Rockwall County resident Mike Donegan was given the Carolyn Francisco award last Friday by the Rockwall County Historical Foundation, at its monthly meeting.

Donegan, a veteran and the chaplain for the Rockwall Terry Fisher American Legion Post 117, kicked off the foundation meeting with an informative presentation on the daring Pointe du Hoc mission undertaken by Lt. Col. James Earl Rudder and his fellow Army Rangers on D-Day.

Foundation president Mark Russo presented the award, which he said is given to a member of the community who has exhibited “large amounts of work for the Historical Foundation, and preserves history far beyond what we expect.”

The award is named after Foundation board member Carolyn Francisco, who has played an instrumental role in the revitalization of historical preservation in Rockwall County over the last many years.

“This man does whatever we ask him, at any time, and does things above and beyond,” Russo said of Donegan. “He’s a man of God, I pray with him and I’m proud to call him a friend. On behalf of the board, I thank you for all that you do.”

One of Donegan’s primary contributions to the Foundation’s efforts has been to record the experiences and memories of Rockwall County veterans.

“I don’t care what side of the aisle you’re on, because the fact is, history transcends all politics,” Russo said. “History is how we let our kids and our grandkids know what we do, and what we went through.”

Donegan’s presentation to the Historical Foundation members, in his own fashion, was a dramatic and heartfelt retelling of one of the bravest groups of soldiers to land in Normandy in June 1944.

“A British general involved with the D-Day planning once said that ‘four old women with brooms could keep the Army Rangers off that cliff,” Donegan said of Pointe du Hoc.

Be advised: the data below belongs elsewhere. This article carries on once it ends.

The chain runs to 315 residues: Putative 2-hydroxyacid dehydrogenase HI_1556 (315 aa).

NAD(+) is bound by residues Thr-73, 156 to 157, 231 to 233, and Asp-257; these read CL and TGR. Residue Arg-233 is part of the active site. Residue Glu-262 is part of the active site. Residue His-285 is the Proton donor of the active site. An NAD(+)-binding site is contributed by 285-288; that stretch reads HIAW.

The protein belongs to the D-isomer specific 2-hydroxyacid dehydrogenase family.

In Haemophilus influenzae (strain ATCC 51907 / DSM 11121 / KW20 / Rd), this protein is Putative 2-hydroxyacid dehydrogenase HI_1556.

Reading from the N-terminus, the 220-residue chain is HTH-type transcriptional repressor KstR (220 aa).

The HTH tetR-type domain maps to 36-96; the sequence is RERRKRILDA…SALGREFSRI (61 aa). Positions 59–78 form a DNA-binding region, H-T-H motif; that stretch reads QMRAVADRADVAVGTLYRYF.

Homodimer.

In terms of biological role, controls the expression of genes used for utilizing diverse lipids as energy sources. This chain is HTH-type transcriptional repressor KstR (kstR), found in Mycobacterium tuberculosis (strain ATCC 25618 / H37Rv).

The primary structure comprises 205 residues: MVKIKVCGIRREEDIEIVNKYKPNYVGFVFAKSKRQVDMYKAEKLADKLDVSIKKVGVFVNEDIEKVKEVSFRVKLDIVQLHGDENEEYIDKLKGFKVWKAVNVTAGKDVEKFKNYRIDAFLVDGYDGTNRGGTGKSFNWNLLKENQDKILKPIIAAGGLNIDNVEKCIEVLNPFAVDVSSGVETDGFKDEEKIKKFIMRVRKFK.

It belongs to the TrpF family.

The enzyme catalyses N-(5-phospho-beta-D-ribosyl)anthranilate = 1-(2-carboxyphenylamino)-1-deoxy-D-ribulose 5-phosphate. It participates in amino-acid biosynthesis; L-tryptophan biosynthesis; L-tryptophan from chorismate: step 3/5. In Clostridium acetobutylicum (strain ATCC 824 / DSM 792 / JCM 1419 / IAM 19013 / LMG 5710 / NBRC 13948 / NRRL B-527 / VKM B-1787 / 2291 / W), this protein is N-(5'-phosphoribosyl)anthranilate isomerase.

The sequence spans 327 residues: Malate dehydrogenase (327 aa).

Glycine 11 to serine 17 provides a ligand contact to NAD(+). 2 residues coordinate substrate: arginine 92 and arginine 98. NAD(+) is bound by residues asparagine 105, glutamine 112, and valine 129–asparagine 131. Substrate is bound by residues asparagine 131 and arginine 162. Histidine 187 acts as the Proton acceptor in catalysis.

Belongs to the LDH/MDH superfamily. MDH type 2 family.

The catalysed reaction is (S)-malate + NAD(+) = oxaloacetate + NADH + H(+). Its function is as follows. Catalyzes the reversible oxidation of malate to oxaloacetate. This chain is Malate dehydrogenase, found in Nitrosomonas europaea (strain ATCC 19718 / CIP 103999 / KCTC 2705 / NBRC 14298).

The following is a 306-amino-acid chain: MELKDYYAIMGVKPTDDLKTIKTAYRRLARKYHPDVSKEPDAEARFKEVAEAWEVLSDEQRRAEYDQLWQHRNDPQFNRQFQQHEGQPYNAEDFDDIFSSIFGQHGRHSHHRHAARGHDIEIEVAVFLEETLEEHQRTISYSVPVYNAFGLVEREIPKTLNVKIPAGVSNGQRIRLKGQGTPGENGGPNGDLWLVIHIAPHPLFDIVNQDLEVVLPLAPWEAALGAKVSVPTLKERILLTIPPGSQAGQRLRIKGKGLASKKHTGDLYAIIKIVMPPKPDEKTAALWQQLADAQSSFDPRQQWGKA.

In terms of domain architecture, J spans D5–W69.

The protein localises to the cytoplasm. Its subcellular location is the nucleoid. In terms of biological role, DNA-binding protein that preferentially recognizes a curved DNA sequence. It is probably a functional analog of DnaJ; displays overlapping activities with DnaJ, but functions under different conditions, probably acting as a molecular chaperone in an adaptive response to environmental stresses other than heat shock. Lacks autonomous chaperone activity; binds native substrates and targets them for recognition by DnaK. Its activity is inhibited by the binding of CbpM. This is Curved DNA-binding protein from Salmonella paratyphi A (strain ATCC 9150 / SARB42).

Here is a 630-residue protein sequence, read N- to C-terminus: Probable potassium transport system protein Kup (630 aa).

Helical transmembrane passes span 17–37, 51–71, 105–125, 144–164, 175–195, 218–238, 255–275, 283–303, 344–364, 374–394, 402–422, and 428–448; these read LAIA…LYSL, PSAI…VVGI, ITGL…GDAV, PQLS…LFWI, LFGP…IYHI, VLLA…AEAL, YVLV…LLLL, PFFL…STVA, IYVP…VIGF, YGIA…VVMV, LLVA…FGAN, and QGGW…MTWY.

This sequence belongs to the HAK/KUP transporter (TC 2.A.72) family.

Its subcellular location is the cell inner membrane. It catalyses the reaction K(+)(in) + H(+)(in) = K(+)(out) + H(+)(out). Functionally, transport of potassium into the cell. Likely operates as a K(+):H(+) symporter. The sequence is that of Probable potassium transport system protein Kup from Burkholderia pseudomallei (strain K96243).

The point at the crest of the cliffs housed a crucial German station of anti-aircraft and anti-infantry gun batteries – securing it was crucial for the success of Operation Overlord, particularly on Omaha and Utah beaches, but many thought the undertaking was a fool’s mission.

Donegan also explained that the forces scaling Pointe du Hoc also hoped to capture a highway nearby the gun batteries, to set up blockades and prevent any Nazi reinforcements from reaching the beachheads or the cliffs above.

“In fact, the man who was in charge of the original force got drunk the night before the invasion and went into a rage, telling everybody it was a suicide mission and couldn’t be accomplished,” Donegan said. 

When Rudder and his men landed on the beach shortly after 7 a.m. on June 6, 1944, the group approached the cliff face under the blanket of oppressive small arms fire. The arrival was approximately 40 minutes late, and nearly half of the cliff-scaling Ranger forces had been killed in sunk landing crafts before even reaching the beach.

After reaching Pointe du Hoc, Rudder’s Rangers located and identified five of the crucial German gun batteries, destroyed their firing mechanisms with thermite, and then successfully defended the high point from counterassault until they were relieved by other Rangers and a tank company on June 8.

Donegan went on to explain that Rudder’s service to his state and nation didn’t end with the declaration of victory in Europe the next year.

“When I was a “fish” at Texas A&M in 1968, then-General Rudder was president of the university,” Donegan said. Rudder himself was a Texas A&M University former student of the class of 1932. “He was an Aggie, a football player at Tarleton and A&M, and after he left the Rangers he became a regimental commander in the Battle of the Bulge.”

After the war, Rudder became the Texas Land Commissioner before accepting the position of president at his alma mater.

“He became Texas A&M president in 1959, when the university was going through some difficult times and enrollment was considerably down,” Donegan said. “Nobody wanted to go to an all-male, all-military school, particularly after World War II and Korea.”

Donegan explained that Rudder made three significant changes to the university to bring it into the modern age, and that he defended the changes in the face of significant opposition: participation in the Corps of Cadets would become optional, and the university would begin accepting women and students of color after being an all-male, all-white school since its inception in 1876.

“It took him a little over three years to get that done, and he did it, even though a lot of students and former students almost revolted.”

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